D

Donnelly John

John Donnelly

John Joseph Donnelly was one of the most prominent early Communists in Motherwell, Scotland, having joined the Party in April 1921. He was the proposer, agent and key adviser to J T Walton Newbold (see separate entry), who was elected in 1922 as a Communist Member of Parliament for Motherwell. Arguably, Donnelly made the single most important contribution to Newbold’s election.

Donnelly was, by this time, in his late thirties and a well-known and respected campaigner in Motherwell. He had served two years imprisonment as a conscientious objector during World War One, from 1916. For several years, he was the Secretary of Motherwell & Wishaw  Independent Labour Party (ILP). Along with James White, Donnelly played a leading role in winning the local ILP to support affiliation to the Third International. By the end of 1919, he was active in the wider ILP Left Wing Committee (later ILP Left Wing Movement), which issued a small paper in 1921 entitled "The International".

A circular to ILP branches issued by the ILP Left Wing movement, "The Call of the Third International" , bore the names of 160 signatures, including the names of prominent ILPers who were to become Communist Party members, 22 of whom were from Scotland and 16 of which were from Motherwell. The leading movers of the ILP Left Wing movement included the rather more well-known Emile Burns and R Palme Dutt, along with Shapurji Sakalatvala (City of London ILP). But Newbold (Motherwell ILP) was also accompanied by a number of key activists, whose collective role led to a later significant local base for the fledging Communist Party in various parts of the country; there were: Helen Crawfurd (Glasgow ILP ), Peter Keating (Clapham ILP) J.R. Wilson and E.H. Brown (Shipley ILP), amongst others. 

Newbold, as Motherwell’s Communist MP, described John Donnelly and the group of Communist militants around him as "superlatively skilled in local agitation". Making clear the cultural milieu that dominated this part of Lanarkshire, he said that he “was content that the local branch of the Communist Party was in the hands of Irishmen”. Parts of Motherwell and the surrounding villages were in fact beset with religious divisions based on residence. But, difficult though the tensions from this might occasionally be, the role of the Communist Party effectively pushed divisions to the sidelines in the face of the titanic assaults on working people in this period.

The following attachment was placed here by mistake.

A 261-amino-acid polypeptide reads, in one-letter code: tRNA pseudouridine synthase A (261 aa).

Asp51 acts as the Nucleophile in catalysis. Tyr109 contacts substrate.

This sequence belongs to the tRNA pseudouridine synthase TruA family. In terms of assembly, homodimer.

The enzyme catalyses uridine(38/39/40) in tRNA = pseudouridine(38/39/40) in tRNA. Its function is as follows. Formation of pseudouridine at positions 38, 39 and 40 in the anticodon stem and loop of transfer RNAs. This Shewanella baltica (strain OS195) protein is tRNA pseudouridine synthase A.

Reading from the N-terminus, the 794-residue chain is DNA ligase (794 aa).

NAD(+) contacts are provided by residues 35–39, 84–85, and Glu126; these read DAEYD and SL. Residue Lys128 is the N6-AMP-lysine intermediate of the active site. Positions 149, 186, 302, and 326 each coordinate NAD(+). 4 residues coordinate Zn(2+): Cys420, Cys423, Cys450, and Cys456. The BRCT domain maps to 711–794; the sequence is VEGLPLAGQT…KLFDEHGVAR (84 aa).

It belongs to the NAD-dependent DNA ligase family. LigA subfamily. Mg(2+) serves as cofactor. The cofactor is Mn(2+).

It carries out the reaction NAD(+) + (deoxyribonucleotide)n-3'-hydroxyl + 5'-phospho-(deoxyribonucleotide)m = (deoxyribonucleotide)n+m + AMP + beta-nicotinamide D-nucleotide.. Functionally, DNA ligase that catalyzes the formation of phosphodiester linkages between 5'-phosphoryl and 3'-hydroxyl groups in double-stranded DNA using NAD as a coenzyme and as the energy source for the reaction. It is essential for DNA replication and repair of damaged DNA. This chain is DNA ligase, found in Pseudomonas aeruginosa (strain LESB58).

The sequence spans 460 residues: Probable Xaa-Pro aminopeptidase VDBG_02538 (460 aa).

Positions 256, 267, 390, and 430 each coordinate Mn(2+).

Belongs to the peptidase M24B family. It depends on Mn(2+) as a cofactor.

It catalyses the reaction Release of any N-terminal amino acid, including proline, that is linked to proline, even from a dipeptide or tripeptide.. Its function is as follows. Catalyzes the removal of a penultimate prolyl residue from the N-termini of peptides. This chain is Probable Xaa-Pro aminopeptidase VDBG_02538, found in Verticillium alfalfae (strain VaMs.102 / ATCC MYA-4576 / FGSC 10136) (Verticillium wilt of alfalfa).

Soon after the inception of the Communist Party, Motherwell Communists soon secured leading roles in organising and mobilising campaigns around unemployment, housing, rent and anti-eviction issues, turning them into high profile, broad based agitations as unemployment accelerated and wages plummeted. When the Lanarkshire steel works closed it was said by Newbold that: "Flemington went dead and Craigneuk went red".  Newbold's election address included the slogans:

"Working men and working women of Motherwell and Wishaw
Rally to the call of the Communist Party!
Rally to the cause of a Labour Government !
Let your vote be -
ALL POWER TO THE WORKING CLASS!"

Nonetheless, the power of orange and green tensions had arguably been largely at play in loosing Newbold his seat in 1924. Having won it in 1922 with 8,000 votes, he lost it in 1924, even though he polled over a thousand votes more. The Liberals had allowed the Tories a free run, whilst the Conservative candidate made it clear he was standing as an Orange Protestant, which creamed off some working class votes. Interestingly, a Protestant clergyman was adopted as Labour’s next candidate, wrecking the united front that had been welded around Newbold by people such as Donnelly.

Other early Motherwell Communist Party activists included, James White, Chair of Motherwell Communist Party, unemployed steel worker Pat Devine, Hugh Higgins, unemployed miner, James Stephens from Wishaw, and Mary Boyle,  Superintendent of Motherwell Socialist Sunday School  (SSS).

Sources: `Motherwell for Moscow’ by Robert Duncan; additional information from Jim Whyte, Morning Star 3rd March 2010.

 

Michael Walker